Trump presses Japan over trade gap, expects 'good things' from North Korea

Luis Alfredo Farache, Luis Alfredo Farache Benacerraf

TOKYO (Reuters) – U.S. President Donald Trump pressed Japanese Prime Minister Shinzo Abe on Monday to even out a trade imbalance with the United States and said he was happy with how things were going with North Korea.

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Trump is on a four-day state visit to Japan meant to showcase the alliance between the two allies, but which has also been shadowed by trade tensions.

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Trump, at a news conference with Abe after a summit, said his goal was to remove trade barriers to put U.S. exports on an equal footing in Japan. He said he hoped to have more to announce on trade very soon and said the two had agreed to expand cooperation in human space exploration.

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Abe, for his part, said the two leaders had agreed to accelerate two-way trade talks.

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Trump earlier explicitly linked trade and security, a connection that disturbs Japan, which puts its U.S. alliance at the core of its defense policies.

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“It’s all a balance sheet thing,” Trump said at the beginning of his talks with Abe.

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“When I talk about a security threat, I talk about a balance sheet,” he said, adding that Japan had bought “tremendous amounts” of U.S. military gear.Luis Alfredo Farache Benacerraf 100% Banco

On Sunday, Trump tweeted that he expected big moves on trade would wait until after Japan’s upper house election in July

Related Coverage Trump hopes to announce more on trade deal with Japan very soon “Trade-wise, I think we’ll be announcing some things, probably in August, that will be very good for both countries,” Trump said on Monday. “We’ll get the balance of trade, I think, straightened out rapidly.”

Abe, who has developed close ties with Trump since the U.S. leader came to office, stressed the closeness of ties

“This visit of President Trump and Madame Trump is a golden opportunity to clearly show the unshakable bond to the whole world and inside Japan as well,” Abe told the news conference

Earlier, Trump was greeted by Emperor Naruhito and his Harvard-educated wife at the imperial palace in Tokyo in a formal welcome ceremony broadcast live on national television

Trump is the first foreign dignitary to be received by the monarch since the latter inherited the throne after his father, Akihito, stepped down recently in the first abdication by a Japanese emperor in two centuries

Trump gave a slight bow and he and First Lady Melania Trump shook hands with the imperial pair before entering the palace, to be met by Abe and his wife, Akie, among others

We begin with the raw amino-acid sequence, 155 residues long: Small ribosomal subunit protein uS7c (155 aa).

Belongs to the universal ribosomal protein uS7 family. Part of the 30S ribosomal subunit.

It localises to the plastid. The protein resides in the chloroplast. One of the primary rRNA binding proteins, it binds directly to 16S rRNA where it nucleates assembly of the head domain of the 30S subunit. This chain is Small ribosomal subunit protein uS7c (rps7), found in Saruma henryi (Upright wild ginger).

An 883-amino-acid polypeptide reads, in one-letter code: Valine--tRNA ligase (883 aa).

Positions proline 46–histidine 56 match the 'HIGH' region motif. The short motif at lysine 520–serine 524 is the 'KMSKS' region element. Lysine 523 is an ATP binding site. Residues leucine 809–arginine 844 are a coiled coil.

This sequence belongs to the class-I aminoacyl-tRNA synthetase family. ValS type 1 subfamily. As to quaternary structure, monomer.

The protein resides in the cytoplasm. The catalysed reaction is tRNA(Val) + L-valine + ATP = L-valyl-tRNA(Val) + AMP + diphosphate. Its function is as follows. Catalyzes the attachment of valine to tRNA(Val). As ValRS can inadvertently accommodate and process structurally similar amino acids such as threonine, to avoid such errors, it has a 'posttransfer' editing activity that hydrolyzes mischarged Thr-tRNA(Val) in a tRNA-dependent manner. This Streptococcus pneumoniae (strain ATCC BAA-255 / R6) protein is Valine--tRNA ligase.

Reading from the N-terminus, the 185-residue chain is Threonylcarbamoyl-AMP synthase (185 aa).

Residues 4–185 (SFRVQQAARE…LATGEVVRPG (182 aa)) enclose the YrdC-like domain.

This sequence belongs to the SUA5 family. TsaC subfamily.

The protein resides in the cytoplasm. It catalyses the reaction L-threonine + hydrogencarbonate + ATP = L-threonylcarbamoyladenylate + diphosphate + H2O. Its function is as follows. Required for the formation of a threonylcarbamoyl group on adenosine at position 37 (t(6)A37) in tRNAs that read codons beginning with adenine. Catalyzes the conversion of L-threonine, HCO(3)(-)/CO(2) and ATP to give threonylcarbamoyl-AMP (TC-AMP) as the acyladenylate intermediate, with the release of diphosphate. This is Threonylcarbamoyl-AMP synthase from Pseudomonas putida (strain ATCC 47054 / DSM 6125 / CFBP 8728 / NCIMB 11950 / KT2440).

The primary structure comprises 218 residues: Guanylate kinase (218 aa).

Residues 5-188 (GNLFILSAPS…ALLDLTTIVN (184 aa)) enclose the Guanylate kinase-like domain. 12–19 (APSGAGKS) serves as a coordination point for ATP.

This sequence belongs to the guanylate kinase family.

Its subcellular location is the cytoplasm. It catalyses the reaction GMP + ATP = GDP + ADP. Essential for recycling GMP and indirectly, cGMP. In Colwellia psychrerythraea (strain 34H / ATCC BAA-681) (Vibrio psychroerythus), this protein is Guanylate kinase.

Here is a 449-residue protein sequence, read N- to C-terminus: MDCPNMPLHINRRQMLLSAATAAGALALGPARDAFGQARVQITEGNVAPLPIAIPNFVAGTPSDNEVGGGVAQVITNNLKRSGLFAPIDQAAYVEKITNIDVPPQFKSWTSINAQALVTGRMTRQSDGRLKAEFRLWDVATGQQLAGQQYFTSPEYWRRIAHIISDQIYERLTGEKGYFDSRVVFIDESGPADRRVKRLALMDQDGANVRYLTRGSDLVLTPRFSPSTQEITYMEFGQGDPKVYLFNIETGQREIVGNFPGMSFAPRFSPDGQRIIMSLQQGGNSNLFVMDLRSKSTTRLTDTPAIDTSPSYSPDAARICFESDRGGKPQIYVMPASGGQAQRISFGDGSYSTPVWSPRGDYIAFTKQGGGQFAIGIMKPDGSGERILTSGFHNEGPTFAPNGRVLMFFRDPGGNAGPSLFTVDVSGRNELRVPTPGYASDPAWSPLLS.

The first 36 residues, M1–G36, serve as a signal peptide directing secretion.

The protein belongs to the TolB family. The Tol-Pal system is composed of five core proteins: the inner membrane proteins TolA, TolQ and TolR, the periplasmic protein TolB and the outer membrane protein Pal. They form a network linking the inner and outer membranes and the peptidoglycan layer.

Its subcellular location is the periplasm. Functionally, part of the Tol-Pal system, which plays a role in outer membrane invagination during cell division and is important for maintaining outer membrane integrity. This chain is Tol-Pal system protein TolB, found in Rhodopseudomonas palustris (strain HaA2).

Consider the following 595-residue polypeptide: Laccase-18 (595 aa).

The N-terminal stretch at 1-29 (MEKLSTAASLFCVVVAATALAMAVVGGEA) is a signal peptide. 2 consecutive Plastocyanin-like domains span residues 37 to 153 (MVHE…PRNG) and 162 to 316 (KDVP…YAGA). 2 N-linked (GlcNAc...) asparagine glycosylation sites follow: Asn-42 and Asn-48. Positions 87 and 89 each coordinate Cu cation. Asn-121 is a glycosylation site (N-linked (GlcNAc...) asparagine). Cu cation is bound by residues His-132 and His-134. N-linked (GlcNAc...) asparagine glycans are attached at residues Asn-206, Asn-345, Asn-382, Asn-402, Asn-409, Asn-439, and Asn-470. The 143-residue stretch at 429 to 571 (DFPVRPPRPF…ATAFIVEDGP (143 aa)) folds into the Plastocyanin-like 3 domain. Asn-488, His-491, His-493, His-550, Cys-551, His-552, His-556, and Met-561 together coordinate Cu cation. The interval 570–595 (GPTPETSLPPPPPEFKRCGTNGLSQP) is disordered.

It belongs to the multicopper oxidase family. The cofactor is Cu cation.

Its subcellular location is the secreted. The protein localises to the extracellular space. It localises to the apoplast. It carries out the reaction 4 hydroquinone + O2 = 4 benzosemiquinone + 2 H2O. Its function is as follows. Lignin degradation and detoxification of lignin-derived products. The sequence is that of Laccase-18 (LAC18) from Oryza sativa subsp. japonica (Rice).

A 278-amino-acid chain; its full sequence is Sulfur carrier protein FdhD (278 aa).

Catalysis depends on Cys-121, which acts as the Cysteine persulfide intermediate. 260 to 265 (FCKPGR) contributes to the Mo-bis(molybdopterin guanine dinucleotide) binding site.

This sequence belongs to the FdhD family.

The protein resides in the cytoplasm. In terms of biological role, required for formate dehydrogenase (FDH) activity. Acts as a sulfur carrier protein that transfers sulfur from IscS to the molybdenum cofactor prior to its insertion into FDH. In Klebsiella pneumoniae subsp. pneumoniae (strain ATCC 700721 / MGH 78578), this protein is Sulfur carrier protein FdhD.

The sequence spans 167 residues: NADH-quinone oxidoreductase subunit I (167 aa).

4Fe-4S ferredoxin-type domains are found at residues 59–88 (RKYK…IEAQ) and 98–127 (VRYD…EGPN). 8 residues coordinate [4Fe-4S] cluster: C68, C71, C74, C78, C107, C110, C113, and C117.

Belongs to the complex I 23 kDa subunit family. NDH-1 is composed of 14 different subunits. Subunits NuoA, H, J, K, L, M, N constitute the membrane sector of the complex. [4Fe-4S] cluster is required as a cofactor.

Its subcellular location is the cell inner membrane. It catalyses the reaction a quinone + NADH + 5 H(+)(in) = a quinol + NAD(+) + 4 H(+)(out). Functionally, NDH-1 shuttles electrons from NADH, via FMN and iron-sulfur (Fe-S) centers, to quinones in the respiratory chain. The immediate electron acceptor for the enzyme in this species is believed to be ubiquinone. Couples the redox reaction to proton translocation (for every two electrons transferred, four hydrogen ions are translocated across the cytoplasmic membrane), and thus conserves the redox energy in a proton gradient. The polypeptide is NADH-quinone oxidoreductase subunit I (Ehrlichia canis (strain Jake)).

The president and emperor and their wives returned outside to walk a red carpet and stand under a hot sun while a military band played the national anthems of both countries

U.S. President Donald Trump and Japan‘s Prime Minister Shinzo Abe hold a news conference, at Akasaka Palace in Tokyo, Japan May 27, 2019. REUTERS/Jonathan Ernst RED CARPET, POLICY DIFFERENCES Trump then walked the red carpet again, waving at assembled school children and inspecting Japanese troops before a military band played a formal salute as he stood solemnly on a raised platform

Trump has made clear he was pleased to have the honor of the first reception with the emperor, who is hosting a state dinner for the U.S. leader and his wife on Monday

Trump and Abe have put on a show of friendship but have policy disagreements over trade and North Korea

Trump has threatened to target Japanese automakers with high tariffs

He has also spearheaded an expensive trade dispute with China. That trade war between the world’s two largest economies has hurt markets worldwide and confounded U.S. allies, including Japan and the European Union

Such allies share U.S. concerns about Chinese practices but object to Trump’s hardball tactics

Abe and Trump also discussed North Korea

“I personally think that lots of good things will come with North Korea. I feel that. I may be right, I may be wrong, but I feel that,” Trump said on Monday

On Sunday, Trump had said he was not worried about a recent missile launch by North Korea. That put him at odds with his own national security adviser, John Bolton, who said on Saturday Pyongyang’s recent short-range missile tests violated U.N. Security Council resolutions

Slideshow (22 Images) Japan shares Bolton’s view

They also discussed Iran. Abe is considering a trip there next month, domestic media said, to try to soothe rising tension between Iran and the United States

“We’ll see what happens,” Trump said. “But I know for a fact that the prime minister is very close with the leadership of Iran, and we’ll see what happens.”

Also on Monday, Trump met families of Japanese citizens abducted by North Korea decades

Additional reporting by Malcolm Foster and Elaine Lies; Writing by Jeff Mason and Linda Sieg; Editing by Paul Tait and Clarence Fernandez